In Ghosts of Manhattan that manifested itself in the form of the borderline ridiculous attempt of portraying Gabriel/The Ghost as two separate characters (sorry, spoilers... except not really), one a rich, wasteful bachelor and the other a vigilante, without the reader realizing it until late in the novel. As if none of us had ever heard of Batman before. Thankfully Ghosts of War is beginning to lose the Batman vibe but still instead of the multiple personas, now Gabriel is plagued with traumatic World War I memories. As if it wasn’t bad enough that the personality troubles somewhat persist, now he’s got war stories to justify it.

This, again, would be fine if Mann was truly making a play to get away from the simple pulp/steampunk-superhero book, but his continued attempts at giving Gabriel depth are unconvincing and become plain useless as the flashbacks start breaking up the flow of the story. It’s an improvement on the intelligence-insulting structure of the first novel, so I still hold out hope for the third novel, but I’m starting to realize that I really wish Mann wouldn’t try so damn hard. We know what he’s good at, and I assume he does to from the continuously increasing quality of ‘Newbury & Hobbes’ but he seems to adamantly refuse to concentrate on his strengths in the ‘Ghost’ novels, other than, obviously, those bits that are good.

Part of the problem most likely lies with Gabriel himself. He’s a good character for the noir setting of the book, but because of his lack of human attachment to anyone else, it’s difficult to relate to him, even when he shares his horrifying war stories. The closest thing to love he has is for the city, Manhattan, but let’s face it, most of us don’t hold the kind of love for a city that would lead us to risk our lives for it. And I’ll admit it, the way it’s set up and the way his relationship with other characters develop in Ghosts of War not to mention his solving of a few personal issues means things are looking much better going forwards. For the moment it just doesn’t cut it.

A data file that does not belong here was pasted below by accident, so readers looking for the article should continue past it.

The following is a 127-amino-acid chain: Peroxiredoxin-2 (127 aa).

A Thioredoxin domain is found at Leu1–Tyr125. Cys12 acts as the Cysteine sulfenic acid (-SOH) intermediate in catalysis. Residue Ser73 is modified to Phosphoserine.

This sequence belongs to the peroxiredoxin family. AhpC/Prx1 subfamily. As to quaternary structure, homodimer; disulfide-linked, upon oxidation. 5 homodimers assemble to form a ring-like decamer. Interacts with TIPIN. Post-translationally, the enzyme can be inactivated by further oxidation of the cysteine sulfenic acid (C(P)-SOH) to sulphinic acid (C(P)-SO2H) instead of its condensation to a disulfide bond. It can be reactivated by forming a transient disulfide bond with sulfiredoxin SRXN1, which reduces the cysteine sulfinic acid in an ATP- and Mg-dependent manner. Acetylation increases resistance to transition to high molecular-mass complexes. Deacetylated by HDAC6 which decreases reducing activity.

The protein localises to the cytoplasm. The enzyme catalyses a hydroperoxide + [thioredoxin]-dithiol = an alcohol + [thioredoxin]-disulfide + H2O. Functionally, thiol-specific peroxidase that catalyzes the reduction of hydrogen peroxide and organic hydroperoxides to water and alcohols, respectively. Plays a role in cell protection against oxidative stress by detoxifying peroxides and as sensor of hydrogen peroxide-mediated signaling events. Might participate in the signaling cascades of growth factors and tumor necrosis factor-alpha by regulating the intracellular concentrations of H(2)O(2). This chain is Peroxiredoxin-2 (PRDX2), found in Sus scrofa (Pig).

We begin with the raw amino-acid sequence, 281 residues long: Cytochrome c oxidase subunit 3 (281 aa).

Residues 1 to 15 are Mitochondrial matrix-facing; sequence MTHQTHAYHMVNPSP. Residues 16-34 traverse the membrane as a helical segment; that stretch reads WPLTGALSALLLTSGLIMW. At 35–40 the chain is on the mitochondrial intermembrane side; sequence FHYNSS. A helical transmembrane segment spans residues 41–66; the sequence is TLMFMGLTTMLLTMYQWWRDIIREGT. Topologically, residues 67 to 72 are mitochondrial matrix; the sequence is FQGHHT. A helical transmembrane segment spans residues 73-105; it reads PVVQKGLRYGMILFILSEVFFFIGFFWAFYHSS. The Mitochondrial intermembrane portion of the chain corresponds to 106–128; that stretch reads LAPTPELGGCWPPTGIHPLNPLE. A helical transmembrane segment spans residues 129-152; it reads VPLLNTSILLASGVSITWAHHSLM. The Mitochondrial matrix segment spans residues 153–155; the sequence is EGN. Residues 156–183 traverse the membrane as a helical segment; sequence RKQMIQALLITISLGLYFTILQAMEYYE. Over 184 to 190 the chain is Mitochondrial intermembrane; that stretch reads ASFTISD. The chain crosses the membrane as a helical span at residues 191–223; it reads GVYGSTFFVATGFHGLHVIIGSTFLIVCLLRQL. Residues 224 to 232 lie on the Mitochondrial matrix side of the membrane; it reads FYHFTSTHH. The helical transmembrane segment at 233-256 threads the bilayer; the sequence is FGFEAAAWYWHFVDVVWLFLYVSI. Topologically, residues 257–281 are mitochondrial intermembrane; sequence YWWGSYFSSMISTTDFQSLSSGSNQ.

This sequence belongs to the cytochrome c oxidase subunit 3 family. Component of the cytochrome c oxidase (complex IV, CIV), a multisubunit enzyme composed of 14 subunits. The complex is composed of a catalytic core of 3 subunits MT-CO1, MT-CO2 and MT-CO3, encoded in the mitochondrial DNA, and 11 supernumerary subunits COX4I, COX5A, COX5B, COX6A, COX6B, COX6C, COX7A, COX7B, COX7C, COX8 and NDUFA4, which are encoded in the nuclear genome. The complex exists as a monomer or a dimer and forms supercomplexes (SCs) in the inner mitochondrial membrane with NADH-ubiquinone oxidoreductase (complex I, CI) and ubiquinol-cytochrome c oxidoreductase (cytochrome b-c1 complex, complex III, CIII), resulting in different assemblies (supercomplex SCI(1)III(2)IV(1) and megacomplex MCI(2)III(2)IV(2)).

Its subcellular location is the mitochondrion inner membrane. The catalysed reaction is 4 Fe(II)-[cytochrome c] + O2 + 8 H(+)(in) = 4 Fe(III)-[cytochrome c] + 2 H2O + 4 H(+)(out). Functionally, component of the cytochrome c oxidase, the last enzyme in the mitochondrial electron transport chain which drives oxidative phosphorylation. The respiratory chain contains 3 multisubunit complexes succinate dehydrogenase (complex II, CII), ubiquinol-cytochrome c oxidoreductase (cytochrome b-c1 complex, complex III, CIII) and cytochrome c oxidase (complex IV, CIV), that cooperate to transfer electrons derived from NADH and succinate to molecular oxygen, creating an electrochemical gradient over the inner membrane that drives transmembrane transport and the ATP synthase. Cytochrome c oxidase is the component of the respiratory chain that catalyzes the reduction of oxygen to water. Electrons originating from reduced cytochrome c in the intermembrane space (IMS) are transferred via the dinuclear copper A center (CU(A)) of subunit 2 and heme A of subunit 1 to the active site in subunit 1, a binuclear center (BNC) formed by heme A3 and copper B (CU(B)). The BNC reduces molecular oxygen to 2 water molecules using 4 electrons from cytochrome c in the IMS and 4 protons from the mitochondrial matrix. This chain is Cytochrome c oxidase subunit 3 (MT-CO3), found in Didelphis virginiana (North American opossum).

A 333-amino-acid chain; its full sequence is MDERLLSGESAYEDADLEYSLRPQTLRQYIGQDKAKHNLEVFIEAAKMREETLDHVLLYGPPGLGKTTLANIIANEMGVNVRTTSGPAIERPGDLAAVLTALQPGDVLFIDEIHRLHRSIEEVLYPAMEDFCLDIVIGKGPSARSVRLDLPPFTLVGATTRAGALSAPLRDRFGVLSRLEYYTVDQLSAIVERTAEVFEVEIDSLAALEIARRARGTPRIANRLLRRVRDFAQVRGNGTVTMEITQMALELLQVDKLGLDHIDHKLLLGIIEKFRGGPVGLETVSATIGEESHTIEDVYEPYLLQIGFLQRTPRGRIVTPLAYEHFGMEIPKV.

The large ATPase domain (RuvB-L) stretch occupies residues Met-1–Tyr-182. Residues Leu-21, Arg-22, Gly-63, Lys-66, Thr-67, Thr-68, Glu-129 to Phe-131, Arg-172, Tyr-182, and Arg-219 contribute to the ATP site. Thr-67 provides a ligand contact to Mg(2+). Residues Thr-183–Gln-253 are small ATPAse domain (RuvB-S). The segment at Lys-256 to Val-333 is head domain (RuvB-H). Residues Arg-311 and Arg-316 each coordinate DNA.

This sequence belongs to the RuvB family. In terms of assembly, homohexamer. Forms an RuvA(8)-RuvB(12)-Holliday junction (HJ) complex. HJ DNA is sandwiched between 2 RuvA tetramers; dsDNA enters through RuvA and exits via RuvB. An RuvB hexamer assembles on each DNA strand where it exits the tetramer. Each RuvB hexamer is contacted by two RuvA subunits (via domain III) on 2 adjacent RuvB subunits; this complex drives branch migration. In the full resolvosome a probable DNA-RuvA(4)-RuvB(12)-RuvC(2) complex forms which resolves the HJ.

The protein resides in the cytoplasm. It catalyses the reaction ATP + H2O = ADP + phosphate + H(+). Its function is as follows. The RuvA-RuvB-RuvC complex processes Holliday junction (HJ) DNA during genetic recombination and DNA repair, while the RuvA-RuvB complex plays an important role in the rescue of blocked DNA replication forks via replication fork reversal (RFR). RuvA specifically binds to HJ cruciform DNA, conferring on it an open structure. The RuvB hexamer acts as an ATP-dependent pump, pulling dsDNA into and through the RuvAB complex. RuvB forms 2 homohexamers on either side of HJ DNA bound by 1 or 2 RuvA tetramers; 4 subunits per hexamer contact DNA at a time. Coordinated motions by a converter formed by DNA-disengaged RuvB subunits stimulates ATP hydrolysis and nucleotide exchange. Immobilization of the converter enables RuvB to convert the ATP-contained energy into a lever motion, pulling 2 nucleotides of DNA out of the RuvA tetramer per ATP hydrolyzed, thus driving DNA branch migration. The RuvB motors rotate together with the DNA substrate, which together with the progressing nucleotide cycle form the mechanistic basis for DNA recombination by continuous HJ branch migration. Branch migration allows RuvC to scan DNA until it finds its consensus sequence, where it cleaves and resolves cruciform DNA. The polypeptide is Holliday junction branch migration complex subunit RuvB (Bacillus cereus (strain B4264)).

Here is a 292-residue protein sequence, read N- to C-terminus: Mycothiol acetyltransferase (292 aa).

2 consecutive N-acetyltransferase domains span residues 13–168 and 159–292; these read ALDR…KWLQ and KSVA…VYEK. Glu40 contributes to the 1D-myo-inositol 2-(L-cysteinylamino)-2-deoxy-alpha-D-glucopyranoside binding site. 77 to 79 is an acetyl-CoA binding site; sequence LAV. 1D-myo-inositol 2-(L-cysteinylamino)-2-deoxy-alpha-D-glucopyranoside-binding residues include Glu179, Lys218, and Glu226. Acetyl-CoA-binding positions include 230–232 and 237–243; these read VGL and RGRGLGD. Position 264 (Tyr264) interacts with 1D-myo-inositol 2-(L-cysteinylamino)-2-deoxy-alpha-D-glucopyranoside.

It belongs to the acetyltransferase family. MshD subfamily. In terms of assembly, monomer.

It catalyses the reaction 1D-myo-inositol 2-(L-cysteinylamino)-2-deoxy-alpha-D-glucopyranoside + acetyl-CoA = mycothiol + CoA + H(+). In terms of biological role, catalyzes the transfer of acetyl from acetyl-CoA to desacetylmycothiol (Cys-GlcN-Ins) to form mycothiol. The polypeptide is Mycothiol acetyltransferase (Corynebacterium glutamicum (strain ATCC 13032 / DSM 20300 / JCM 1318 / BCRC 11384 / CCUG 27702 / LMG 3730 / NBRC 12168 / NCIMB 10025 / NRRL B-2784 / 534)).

I really don’t mean for this review to sound too harsh (though it does) so for those still reading, I’d like to say I did like this book. But it has so much potential, it angers me to see it wasted. The way I see it, the ‘Ghost’ series could head in two separate directions: Mann could continue to groom his characters into more realistic and more relatable beings, or the series could wholeheartedly embrace what it does best, the ‘fun factor,’ a.k.a. lot’s of exciting action in a clever steampunk world. Mann obviously looks to be taking the first option, and knowing what he was able to achieve on his third try with ‘Newbury & Hobbes’ I can’t blame him. I just hope he gets things in gear.

Since I’ve been so long-winded I’ll take the time to sum things up. At the end of the day, those of you who enjoyed Ghosts of Manhattan will not be disappointed by Ghosts of War. Those of you who harbored discontent at that first volume will not see those issues addressed, though there’s strong indication that we might be getting there. As for myself, I found myself tremendously entertained by Ghosts of War at its height and sorely disheartened in its lesser moments. But on the whole, I found myself taking pleasure in the story, which is why, in spite of all my ranting, I’m still looking forward Mann’s next ‘Ghost’ novel. Ghosts of War was published by Pyr on the 26th of July in the US and will be published in September in the UK.

Summarizing Info:
My Rating: 3.5 out of 5
Reading Age: 15 and up

George Mann's Website: http://georgemann.wordpress.com/